Defective Products (Lemon Law)
Guide to Laws about Defective Products (Lemon Law) in California
The California “lemon law” applies not just to cars, but many other products too.
If a consumer product under warranty cannot be repaired after a reasonable number of repair attempts, the company providing the warranty (usually manufacturer or retailer) must either replace the defective product or reimburse its price, less the amount attributable to your use.1Civ. Code Sec. 1793.2(d), 1793.22(b); Song-Beverly Consumer
How does the Lemon Law apply to vehicles?
A vehicle manufacturer that is unable to repair a vehicle to conform to the manufacturer’s express warranty after a reasonable number of repair attempts must replace or repurchase the vehicle.
Although there is no set number for “reasonable repair attempts,” California’s Lemon Law Presumption contains guidelines for determining when a “reasonable number” of repair
attempts have been made.
The law applies to the following new and used vehicles sold or leased in California that come with the manufacturer’s new vehicle warranty, throughout the duration of the warranty period:
- Cars, pickup trucks, vans, and SUVs.
- The chassis, chassis cab, and drivetrain of a motorhome.
- Dealer-owned vehicles and demonstrators.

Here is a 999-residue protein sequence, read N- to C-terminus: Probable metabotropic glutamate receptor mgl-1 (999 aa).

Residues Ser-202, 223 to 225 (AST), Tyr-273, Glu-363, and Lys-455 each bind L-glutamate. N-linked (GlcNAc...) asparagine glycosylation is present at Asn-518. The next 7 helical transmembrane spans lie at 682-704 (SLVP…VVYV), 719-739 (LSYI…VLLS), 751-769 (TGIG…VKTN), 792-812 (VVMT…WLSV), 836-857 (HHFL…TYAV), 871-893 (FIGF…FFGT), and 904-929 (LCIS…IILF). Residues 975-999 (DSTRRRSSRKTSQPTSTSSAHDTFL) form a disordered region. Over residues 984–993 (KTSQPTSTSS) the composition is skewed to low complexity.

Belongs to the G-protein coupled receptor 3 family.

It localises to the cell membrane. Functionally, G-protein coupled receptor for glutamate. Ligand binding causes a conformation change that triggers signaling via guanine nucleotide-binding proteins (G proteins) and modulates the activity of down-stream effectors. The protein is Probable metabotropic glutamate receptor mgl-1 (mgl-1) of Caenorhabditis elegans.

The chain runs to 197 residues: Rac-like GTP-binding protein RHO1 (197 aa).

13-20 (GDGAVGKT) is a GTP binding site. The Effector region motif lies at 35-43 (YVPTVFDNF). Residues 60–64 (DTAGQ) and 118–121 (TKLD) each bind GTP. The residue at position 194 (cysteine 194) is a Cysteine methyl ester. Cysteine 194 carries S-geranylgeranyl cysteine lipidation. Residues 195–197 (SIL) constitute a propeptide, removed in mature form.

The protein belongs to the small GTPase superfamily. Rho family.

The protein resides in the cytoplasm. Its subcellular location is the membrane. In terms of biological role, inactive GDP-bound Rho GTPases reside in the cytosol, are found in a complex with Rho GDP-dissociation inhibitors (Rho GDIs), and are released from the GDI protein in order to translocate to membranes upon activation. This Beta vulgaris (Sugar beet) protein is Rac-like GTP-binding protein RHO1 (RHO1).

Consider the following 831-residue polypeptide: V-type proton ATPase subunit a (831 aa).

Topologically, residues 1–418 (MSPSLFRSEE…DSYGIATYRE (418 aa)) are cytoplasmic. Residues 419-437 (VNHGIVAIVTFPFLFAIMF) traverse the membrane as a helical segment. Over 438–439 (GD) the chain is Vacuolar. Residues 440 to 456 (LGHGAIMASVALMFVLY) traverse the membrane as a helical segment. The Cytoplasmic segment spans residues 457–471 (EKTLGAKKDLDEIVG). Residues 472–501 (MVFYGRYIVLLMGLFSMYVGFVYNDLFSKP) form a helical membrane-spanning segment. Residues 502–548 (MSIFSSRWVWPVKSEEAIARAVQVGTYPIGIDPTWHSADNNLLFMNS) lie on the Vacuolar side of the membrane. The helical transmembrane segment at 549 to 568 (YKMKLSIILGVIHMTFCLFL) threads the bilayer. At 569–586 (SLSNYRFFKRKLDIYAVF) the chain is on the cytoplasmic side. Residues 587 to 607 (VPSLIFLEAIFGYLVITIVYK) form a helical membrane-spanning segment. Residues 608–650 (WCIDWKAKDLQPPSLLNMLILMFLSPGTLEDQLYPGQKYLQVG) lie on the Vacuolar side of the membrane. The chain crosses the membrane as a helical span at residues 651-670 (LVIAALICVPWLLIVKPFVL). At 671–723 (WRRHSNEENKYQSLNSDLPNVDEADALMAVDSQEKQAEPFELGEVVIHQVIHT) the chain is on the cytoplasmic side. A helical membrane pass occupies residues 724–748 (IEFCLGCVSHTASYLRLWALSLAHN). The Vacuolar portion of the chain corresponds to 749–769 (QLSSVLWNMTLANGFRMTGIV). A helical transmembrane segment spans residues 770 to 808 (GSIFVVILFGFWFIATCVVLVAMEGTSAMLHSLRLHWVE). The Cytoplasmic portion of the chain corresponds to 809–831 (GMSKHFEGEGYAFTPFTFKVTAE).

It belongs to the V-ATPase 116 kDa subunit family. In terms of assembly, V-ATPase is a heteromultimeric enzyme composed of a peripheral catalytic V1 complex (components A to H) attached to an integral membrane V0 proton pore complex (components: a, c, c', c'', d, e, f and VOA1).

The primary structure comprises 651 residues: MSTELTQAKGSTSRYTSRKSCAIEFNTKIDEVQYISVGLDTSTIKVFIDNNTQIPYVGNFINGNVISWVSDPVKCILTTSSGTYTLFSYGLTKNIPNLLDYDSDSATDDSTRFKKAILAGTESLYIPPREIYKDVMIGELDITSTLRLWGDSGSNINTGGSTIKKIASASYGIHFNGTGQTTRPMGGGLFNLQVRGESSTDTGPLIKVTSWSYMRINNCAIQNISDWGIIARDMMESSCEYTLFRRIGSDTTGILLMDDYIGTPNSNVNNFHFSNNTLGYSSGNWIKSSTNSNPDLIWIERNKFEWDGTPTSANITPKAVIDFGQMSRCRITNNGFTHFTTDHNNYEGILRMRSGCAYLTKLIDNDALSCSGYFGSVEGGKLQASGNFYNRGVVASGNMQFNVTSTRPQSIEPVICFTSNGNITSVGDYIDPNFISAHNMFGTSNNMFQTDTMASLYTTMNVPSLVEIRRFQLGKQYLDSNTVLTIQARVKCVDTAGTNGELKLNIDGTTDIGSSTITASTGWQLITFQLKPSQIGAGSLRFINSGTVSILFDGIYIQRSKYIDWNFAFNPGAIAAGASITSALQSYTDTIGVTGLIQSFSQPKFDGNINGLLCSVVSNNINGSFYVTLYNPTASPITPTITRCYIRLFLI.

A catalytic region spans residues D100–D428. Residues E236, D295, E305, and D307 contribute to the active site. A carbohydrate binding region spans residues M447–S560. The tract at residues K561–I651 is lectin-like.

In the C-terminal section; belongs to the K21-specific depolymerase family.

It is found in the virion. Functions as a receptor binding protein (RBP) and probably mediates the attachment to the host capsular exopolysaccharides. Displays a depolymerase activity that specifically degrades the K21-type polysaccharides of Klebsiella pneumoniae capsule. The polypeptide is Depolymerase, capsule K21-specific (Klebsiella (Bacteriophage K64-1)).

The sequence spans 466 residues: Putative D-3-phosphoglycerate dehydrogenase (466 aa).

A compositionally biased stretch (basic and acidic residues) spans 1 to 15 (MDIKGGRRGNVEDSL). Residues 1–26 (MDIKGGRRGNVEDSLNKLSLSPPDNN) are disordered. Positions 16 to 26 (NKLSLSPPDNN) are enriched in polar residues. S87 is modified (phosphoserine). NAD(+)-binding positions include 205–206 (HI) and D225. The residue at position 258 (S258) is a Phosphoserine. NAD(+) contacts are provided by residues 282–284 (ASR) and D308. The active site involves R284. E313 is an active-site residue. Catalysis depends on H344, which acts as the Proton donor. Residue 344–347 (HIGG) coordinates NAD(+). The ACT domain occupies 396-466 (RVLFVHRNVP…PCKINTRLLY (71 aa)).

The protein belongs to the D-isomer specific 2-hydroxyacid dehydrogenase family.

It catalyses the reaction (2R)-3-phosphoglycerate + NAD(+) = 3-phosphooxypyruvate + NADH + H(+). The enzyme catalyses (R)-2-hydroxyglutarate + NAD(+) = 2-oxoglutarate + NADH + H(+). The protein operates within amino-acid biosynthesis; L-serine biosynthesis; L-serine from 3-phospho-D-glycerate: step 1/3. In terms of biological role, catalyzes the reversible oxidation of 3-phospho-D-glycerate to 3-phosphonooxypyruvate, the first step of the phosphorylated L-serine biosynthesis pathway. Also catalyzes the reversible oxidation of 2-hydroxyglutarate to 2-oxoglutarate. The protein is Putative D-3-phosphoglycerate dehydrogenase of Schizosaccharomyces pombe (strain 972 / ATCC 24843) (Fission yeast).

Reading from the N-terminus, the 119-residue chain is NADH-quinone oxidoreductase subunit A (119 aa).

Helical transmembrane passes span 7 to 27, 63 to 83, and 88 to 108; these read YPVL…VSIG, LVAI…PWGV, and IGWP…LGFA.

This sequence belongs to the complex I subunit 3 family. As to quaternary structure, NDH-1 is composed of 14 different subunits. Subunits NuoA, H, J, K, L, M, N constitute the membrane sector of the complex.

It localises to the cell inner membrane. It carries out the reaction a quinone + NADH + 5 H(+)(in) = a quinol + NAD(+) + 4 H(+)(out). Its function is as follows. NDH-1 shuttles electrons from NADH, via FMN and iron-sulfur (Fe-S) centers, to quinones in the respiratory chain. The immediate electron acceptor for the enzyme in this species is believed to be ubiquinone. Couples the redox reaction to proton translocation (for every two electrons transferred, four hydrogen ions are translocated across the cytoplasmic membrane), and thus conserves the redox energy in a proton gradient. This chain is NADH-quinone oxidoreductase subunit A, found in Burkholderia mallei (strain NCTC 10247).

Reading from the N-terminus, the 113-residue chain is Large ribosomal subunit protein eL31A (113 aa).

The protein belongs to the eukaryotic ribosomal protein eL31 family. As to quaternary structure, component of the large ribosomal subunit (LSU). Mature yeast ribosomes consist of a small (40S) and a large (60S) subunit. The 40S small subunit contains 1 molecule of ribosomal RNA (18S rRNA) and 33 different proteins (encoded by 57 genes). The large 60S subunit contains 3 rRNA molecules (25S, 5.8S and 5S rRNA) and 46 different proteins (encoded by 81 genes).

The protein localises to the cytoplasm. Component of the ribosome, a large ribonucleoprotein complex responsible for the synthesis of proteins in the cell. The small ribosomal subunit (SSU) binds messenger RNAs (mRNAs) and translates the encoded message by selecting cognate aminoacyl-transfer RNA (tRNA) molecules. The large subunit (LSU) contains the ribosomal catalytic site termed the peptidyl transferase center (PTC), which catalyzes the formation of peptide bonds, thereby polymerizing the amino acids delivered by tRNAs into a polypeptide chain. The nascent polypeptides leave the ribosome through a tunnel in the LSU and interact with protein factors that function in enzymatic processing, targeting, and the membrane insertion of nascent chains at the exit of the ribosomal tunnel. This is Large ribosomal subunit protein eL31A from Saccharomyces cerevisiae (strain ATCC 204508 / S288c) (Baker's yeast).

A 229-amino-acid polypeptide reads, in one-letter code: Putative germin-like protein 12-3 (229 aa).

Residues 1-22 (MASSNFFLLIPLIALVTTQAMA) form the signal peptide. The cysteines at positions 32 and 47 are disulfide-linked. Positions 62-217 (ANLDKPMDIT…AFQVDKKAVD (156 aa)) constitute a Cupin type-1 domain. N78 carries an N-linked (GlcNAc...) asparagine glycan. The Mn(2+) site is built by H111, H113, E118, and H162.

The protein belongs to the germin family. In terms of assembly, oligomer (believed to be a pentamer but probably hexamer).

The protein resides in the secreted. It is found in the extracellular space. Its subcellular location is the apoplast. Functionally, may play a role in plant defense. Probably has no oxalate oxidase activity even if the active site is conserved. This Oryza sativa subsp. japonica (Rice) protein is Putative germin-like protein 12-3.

- Many vehicles purchased or leased primarily for
- Vehicles purchased or leased for personal, family, or
What is the Lemon Law Presumption?
It is presumed that a vehicle is a “lemon” if the following criteria are met within 18 months of delivery to the buyer or lessee or 18,000 miles on the vehicle’s odometer, whichever
comes first, one or more of the following occurs:
1. The manufacturer or its agents have made two or more attempts to repair a warranty problem that results in a condition that is likely to cause death or serious bodily injury if the vehicle is driven.
2. The manufacturer or its agents have made four or more attempts to repair the same warranty problem. If required by the warranty materials or by the owner’s manual, the consumer must directly notify the manufacturer about the problem(s), preferably in writing. The notice must be sent to the address shown in the warranty or owner’s manual (for 1 and 2 above).
3. The vehicle has been out of service for more than 30 days (not necessarily consecutively) while being repaired for any number of warranty problems and the problems must be covered by the warranty, substantially reduce the vehicle’s use, value, or safety to the consumer and are not caused by abuse of the vehicle.
If these criteria are met, the Lemon Law presumes that the buyer or lessee is entitled to a replacement vehicle or a refund of the purchase price. However, this presumption is rebuttable. The manufacturer may show that the criteria has not been met (for example, because the problems are minor) and therefore, the buyer or lessee is not entitled to a replacement vehicle or refund.2Sources: California Civil Code section 1793.22(b)